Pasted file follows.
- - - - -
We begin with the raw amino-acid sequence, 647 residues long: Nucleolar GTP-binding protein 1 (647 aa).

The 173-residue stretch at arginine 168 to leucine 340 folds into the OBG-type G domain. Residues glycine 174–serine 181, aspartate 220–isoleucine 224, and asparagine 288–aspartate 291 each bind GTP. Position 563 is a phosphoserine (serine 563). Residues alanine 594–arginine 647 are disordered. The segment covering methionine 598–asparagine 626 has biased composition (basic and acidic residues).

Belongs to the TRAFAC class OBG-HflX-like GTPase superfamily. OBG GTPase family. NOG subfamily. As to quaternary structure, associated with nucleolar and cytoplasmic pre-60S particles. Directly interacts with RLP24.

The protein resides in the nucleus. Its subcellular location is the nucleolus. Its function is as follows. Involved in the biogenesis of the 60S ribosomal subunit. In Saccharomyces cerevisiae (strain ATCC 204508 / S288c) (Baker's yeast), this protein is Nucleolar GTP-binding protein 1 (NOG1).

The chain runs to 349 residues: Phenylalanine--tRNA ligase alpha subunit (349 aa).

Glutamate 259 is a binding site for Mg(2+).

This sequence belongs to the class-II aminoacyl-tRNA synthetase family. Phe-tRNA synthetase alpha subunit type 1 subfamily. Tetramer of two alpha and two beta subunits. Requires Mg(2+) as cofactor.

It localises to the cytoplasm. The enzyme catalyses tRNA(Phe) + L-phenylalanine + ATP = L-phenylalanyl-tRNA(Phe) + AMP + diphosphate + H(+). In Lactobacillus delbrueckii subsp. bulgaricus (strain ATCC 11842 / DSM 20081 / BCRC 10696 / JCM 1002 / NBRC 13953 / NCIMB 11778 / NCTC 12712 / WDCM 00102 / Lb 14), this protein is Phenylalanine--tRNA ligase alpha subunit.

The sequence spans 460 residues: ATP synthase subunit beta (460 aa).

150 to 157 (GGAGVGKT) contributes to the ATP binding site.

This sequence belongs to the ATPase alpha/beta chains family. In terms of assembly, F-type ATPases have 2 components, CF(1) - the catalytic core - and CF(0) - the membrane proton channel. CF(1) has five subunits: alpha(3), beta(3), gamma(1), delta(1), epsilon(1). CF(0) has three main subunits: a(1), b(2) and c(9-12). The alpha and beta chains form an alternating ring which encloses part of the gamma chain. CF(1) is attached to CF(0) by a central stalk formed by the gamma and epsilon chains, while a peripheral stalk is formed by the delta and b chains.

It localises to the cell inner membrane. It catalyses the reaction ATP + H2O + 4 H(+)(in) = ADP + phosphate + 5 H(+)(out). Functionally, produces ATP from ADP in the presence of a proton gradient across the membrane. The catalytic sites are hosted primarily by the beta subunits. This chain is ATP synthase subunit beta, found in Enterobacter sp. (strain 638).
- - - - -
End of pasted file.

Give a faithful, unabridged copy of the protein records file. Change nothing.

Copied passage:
We begin with the raw amino-acid sequence, 647 residues long: Nucleolar GTP-binding protein 1 (647 aa).

The 173-residue stretch at arginine 168 to leucine 340 folds into the OBG-type G domain. Residues glycine 174–serine 181, aspartate 220–isoleucine 224, and asparagine 288–aspartate 291 each bind GTP. Position 563 is a phosphoserine (serine 563). Residues alanine 594–arginine 647 are disordered. The segment covering methionine 598–asparagine 626 has biased composition (basic and acidic residues).

Belongs to the TRAFAC class OBG-HflX-like GTPase superfamily. OBG GTPase family. NOG subfamily. As to quaternary structure, associated with nucleolar and cytoplasmic pre-60S particles. Directly interacts with RLP24.

The protein resides in the nucleus. Its subcellular location is the nucleolus. Its function is as follows. Involved in the biogenesis of the 60S ribosomal subunit. In Saccharomyces cerevisiae (strain ATCC 204508 / S288c) (Baker's yeast), this protein is Nucleolar GTP-binding protein 1 (NOG1).

The chain runs to 349 residues: Phenylalanine--tRNA ligase alpha subunit (349 aa).

Glutamate 259 is a binding site for Mg(2+).

This sequence belongs to the class-II aminoacyl-tRNA synthetase family. Phe-tRNA synthetase alpha subunit type 1 subfamily. Tetramer of two alpha and two beta subunits. Requires Mg(2+) as cofactor.

It localises to the cytoplasm. The enzyme catalyses tRNA(Phe) + L-phenylalanine + ATP = L-phenylalanyl-tRNA(Phe) + AMP + diphosphate + H(+). In Lactobacillus delbrueckii subsp. bulgaricus (strain ATCC 11842 / DSM 20081 / BCRC 10696 / JCM 1002 / NBRC 13953 / NCIMB 11778 / NCTC 12712 / WDCM 00102 / Lb 14), this protein is Phenylalanine--tRNA ligase alpha subunit.

The sequence spans 460 residues: ATP synthase subunit beta (460 aa).

150 to 157 (GGAGVGKT) contributes to the ATP binding site.

This sequence belongs to the ATPase alpha/beta chains family. In terms of assembly, F-type ATPases have 2 components, CF(1) - the catalytic core - and CF(0) - the membrane proton channel. CF(1) has five subunits: alpha(3), beta(3), gamma(1), delta(1), epsilon(1). CF(0) has three main subunits: a(1), b(2) and c(9-12). The alpha and beta chains form an alternating ring which encloses part of the gamma chain. CF(1) is attached to CF(0) by a central stalk formed by the gamma and epsilon chains, while a peripheral stalk is formed by the delta and b chains.

It localises to the cell inner membrane. It catalyses the reaction ATP + H2O + 4 H(+)(in) = ADP + phosphate + 5 H(+)(out). Functionally, produces ATP from ADP in the presence of a proton gradient across the membrane. The catalytic sites are hosted primarily by the beta subunits. This chain is ATP synthase subunit beta, found in Enterobacter sp. (strain 638).